Advertisement

The Last of Her Kind

Angela Merkel emerged from the ruins of the Eastern bloc as a spectacular example of the way the collapse of an old regime might create a much more benign sense of opportunity.

The Chancellor: The Remarkable Odyssey of Angela Merkel

by Kati Marton


A Country Out of Control

In Wole Soyinka’s laceratingly satirical new novel, Nigeria has lost its way and is inured to corruption and violence.

Chronicles from the Land of the Happiest People on Earth

by Wole Soyinka


Should We Reform the Court?

A recent report commissioned by President Biden lets the public in on the fact that the legal academy is close to giving up on the Supreme Court.

Final Report

by the Presidential Commission on the Supreme Court of the United States


A Compulsive Perfectionist

The intensely private Edgar Degas reveals himself intermittently in his voluminous correspondence, in moments of unexpected self-awareness and candor.

The Letters of Edgar Degas

bilingual edition edited and annotated by Theodore Reff


Slavery, Empire, Memory

For nearly two centuries Britain has attempted to minimize the importance of slavery to its economic prosperity.

Slave Empire: How Slavery Built Modern Britain

by Padraic X. Scanlan

Empireland: How Imperialism Has Shaped Modern Britain

by Sathnam Sanghera


Caught in the Coils

In Hans von Trotha’s haunting novel, the Gestapo is rounding up the Jews of Rome, but the archaeologist Ludwig Pollak refuses sanctuary in the Vatican and wishes only to recount his memories.

Pollak’s Arm

by Hans von Trotha, translated from the German by Elisabeth Lauffer


‘A Bridge Too Far’

Even the most ardent advocates of NATO expansion after the implosion of the USSR realized that it had limits—and one of those limits was Ukraine.

Not One Inch: America, Russia, and the Making of Post–Cold War Stalemate

by M.E. Sarotte


His Nemesis Was Stupidity

Baudelaire thought the scope of his influence would be limited by the perfection of his poetry, which sailed over the heads of the masses.

Late Fragments: Flares, My Heart Laid Bare, Prose Poems, Belgium Disrobed

by Charles Baudelaire, translated from the French and edited by Richard Sieburth

The Flowers of Evil (Les Fleurs du mal)

by Charles Baudelaire, translated from the French by Aaron Poochigian, with an introduction by Dana Gioia and an afterword by Daniel Handler

The Salon of 1846

by Charles Baudelaire, translated from the French by Jonathan Mayne, with an introduction by Michael Fried


The Futility of Censorship

Eric Berkowitz’s Dangerous Ideas focuses on heroes and heroines who refused to allow their freedom of expression to be extinguished.

Dangerous Ideas: A Brief History of Censorship in the West, from the Ancients to Fake News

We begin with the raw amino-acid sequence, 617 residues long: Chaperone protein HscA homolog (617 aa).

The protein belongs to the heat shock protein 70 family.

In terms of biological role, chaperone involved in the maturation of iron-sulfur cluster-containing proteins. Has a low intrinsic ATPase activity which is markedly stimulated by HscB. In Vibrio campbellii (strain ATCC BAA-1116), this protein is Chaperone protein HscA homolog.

by Eric Berkowitz


Letters from a Scattered Place

John McGahern’s plain prose hides a pileup of cruelties and injustices.

The Letters of John McGahern

edited by Frank Shovlin


Corpus Meets Corpse

The intricate and densely referential video work of Mary Reid Kelley and Patrick Kelley confronts standard history with the fact of the body.

Mary Reid Kelley and Patrick Kelley: Blood Moon

an exhibition at the Fabric Workshop and Museum, Philadelphia, September 24, 2021–April 3, 2022


An Unexpectedly Modern Monarch

Despite his mundane outlook and stiff conventionality, George V may have ensured the survival of the British monarchy in a turbulent century.

George V: Never a Dull Moment

by Jane Ridley


Hearing the ‘Ramayana’ Again

The centrality and vitality of the Ramayana in Indian culture today, its enormous historical importance and continued use in mythological historicizing, can be only roughly approximated in Europe and America by the Bible.

The Rāmāyaṇa of Vālmīki: The Complete English Translation

translated from the Sanskrit by Robert P. Goldman, Sally J. Sutherland Goldman, Rosalind Lefeber, Sheldon I. Pollock, and Barend A. van Nooten; and revised and edited by Robert P. Goldman and Sally J. Sutherland Goldman


The Stories of the Bronx

How did the South Bronx of the 1970s and 1980s come to symbolize slumdom all over the world when its problems could be found in any other deindustrializing American city?

Urban Legends: The South Bronx in Representation and Ruin

by Peter L’Official


Holding On in Irpin

For the moment, the Ukrainians are winning by simply not losing.

Issue Details

On the cover: Emily Hass. Altonaer Staße, 2 Plan 8, 2008. © Emily Hass; photo by Myriam Babin.

Subscribe and save 50%!

Read the latest issue as soon as it’s available, and browse our rich archive. You'll have immediate subscriber-only access to over 1,200 issues and 25,000 articles published since 1963.

Subscribe now

Subscribe and save 50%!

Get immediate access to the current issue and over 20,000 articles from the archives, plus the NYR App.

Already a subscriber? Sign in